Astonishing that Jackson appears to realise that. Except … wasn’t he just suggesting that VAR was the deciding element of the game a moment ago? This is why when I do the Jackass pieces I always paint him as a boozed up wreck forever calling Ange at 4am from some dive bar. Because that’s how he writes; like someone who does it pissed, late at night, and then is too lazy to clean it up in the cold light of day with the bugs creeping across the walls.
McInnes could not question the commitment nor the application of his own players who emptied their collective tank in a superhuman effort to take Celtic all the way. But he did make a point of blaming Willie Collum and his helpers for falling to spot a blatant penalty when Giorgos Giakoumakis bear hugged Joe Wright in the dying seconds of injury time. And he was correct. It was a spot-kick all day long.
And. Here. We. Go. If you were waiting for the full-on meltdown to start, ladies and gentlemen, take your seats, the show is about to begin. All I’m going to say before we get to the next bit is that if that was a penalty then so was the one yesterday involving Ben Davies and our own Liam Scales, but that never comes up in the course of this article. Of course it doesn’t. And in case you were getting ants in your pants wondering about it, the Kent punch isn’t in this article either, so if you were waiting with baited breath for his take on that then you can rest assured that you missed nothing in not scooping up his paper this morning.
This, indeed, is where the roll out of the latest technology has done little more for our game than shine a light on the deficiencies of those entrusted with making the big decisions.
What have I been saying for weeks? Nee, months? No, in fact years? Officiating in Scotland is awful, its dreadful, things have to change, things have to improve, the whole system needs to reform, the refs are terrible and the standards are abysmal. You know the only time you ever hear that sort of thing from the likes of this joker? Times like this, times when decisions appear to have gone our way, and then the chest thumping, shirt rending, hair-pulling and teeth gnashing starts at full volume and lasts for a week or more. No solutions ever get offered, of course, because if these people actually wanted them they’d have been done and dusted years ago.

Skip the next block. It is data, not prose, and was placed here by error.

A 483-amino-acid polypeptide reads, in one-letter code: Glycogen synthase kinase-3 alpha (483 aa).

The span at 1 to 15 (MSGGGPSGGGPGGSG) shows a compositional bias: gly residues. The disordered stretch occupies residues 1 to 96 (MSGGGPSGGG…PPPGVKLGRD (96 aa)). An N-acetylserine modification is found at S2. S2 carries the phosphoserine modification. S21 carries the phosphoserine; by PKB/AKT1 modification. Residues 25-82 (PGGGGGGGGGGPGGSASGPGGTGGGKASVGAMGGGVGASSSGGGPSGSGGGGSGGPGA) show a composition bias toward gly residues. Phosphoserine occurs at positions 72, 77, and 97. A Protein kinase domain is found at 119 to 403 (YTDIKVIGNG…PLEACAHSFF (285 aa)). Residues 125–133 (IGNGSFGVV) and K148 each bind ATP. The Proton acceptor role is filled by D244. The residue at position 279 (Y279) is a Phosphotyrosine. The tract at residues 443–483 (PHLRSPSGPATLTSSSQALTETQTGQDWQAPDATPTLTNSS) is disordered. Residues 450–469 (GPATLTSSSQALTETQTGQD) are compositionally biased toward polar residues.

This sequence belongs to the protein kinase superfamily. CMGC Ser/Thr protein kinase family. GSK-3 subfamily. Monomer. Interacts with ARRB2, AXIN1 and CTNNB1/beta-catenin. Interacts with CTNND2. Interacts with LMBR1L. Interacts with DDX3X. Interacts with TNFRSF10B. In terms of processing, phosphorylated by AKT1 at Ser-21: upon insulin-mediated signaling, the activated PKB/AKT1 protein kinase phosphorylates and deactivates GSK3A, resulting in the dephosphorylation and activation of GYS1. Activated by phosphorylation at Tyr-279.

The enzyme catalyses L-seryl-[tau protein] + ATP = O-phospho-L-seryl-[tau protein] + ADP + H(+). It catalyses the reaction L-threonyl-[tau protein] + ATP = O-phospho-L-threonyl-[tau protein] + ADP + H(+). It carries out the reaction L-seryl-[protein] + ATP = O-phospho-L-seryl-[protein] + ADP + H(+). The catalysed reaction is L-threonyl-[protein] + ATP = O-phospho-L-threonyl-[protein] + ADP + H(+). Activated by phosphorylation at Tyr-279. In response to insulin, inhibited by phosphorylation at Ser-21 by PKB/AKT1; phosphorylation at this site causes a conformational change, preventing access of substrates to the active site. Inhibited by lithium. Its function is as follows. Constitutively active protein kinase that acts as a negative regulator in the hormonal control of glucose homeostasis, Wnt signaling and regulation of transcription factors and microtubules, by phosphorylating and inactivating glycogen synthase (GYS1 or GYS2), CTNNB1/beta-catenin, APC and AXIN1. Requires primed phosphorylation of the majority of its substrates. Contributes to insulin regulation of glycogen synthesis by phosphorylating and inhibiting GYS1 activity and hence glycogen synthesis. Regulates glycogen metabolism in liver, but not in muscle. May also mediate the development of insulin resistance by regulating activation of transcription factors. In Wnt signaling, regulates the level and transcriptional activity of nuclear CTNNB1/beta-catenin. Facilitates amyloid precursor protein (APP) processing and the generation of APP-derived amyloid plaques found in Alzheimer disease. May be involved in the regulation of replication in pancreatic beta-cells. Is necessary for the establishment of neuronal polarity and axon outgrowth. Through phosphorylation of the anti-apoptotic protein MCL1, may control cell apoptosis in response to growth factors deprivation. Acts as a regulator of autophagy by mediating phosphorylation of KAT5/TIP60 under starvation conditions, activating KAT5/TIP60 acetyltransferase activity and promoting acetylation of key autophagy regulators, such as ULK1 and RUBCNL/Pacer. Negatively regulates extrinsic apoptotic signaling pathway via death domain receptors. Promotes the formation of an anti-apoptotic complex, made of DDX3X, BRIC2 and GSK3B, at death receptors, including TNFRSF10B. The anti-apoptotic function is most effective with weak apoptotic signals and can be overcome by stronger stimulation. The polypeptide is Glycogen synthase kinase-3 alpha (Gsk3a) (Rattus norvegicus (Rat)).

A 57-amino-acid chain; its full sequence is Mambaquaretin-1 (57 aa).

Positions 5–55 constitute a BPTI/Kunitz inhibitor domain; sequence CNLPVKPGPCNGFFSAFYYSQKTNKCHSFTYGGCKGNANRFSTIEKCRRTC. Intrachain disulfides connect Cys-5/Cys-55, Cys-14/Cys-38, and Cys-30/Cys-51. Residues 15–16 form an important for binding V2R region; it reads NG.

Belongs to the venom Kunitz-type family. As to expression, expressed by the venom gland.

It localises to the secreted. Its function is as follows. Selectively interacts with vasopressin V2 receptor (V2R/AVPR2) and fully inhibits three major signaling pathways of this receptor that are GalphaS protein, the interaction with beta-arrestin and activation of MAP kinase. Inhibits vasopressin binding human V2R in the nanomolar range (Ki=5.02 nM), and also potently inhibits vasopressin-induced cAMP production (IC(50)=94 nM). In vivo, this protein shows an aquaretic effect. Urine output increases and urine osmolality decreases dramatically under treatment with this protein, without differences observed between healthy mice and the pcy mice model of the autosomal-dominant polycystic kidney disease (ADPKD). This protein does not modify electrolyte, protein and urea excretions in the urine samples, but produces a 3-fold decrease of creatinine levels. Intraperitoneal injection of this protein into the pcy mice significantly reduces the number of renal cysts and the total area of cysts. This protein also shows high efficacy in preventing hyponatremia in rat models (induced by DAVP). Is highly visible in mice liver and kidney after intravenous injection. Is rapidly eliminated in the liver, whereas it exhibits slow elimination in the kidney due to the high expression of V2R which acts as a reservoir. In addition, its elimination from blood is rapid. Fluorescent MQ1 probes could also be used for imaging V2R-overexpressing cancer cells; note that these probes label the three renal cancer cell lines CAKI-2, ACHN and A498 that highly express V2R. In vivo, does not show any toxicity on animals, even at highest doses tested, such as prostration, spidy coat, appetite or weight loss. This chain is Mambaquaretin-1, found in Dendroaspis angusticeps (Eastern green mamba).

Collum ought not to have needed a replay or a word in his shell like from the man holding the remote control. That he failed to see what was happening in front of his very own nose is staggering enough.
I have never heard the expression “shell like” to describe someone’s ear used in an actual conversation, do you know that? Think it’s in common usage in the smart press? Other than coming out of the mouths of bad actors in shit British crime movies and in the written words of hacks like Jackson it’s just never done. I wish, dearly, that it wasn’t done anywhere. I do love this attack on Collum; I wouldn’t let Collum near a football field in any top flight game anywhere, but the difference between Jackson and me is that I’m consistent in saying so. Everyone in the media has enjoyed the last few months of telling us that these things are a matter of interpretation, and I’ve been dying for my shot at it. So here goes; maybe he just didn’t think it was a penalty? Aren’t refs allowed to interpret these things as they like anymore? Nick Walsh had a similar interpretation of an identical incident yesterday. Odd that it never comes up here.
But when such inexplicable errors of judgement are then reviewed by another set of eyes in slow motion and from various different angles, only for the same unfathomable blunder to be made for a second time? That sort of slapstick stuff merely confirms what many of us have suspected all along. Not that Scottish football harbours some deep rooted, sinister conspiracy plot.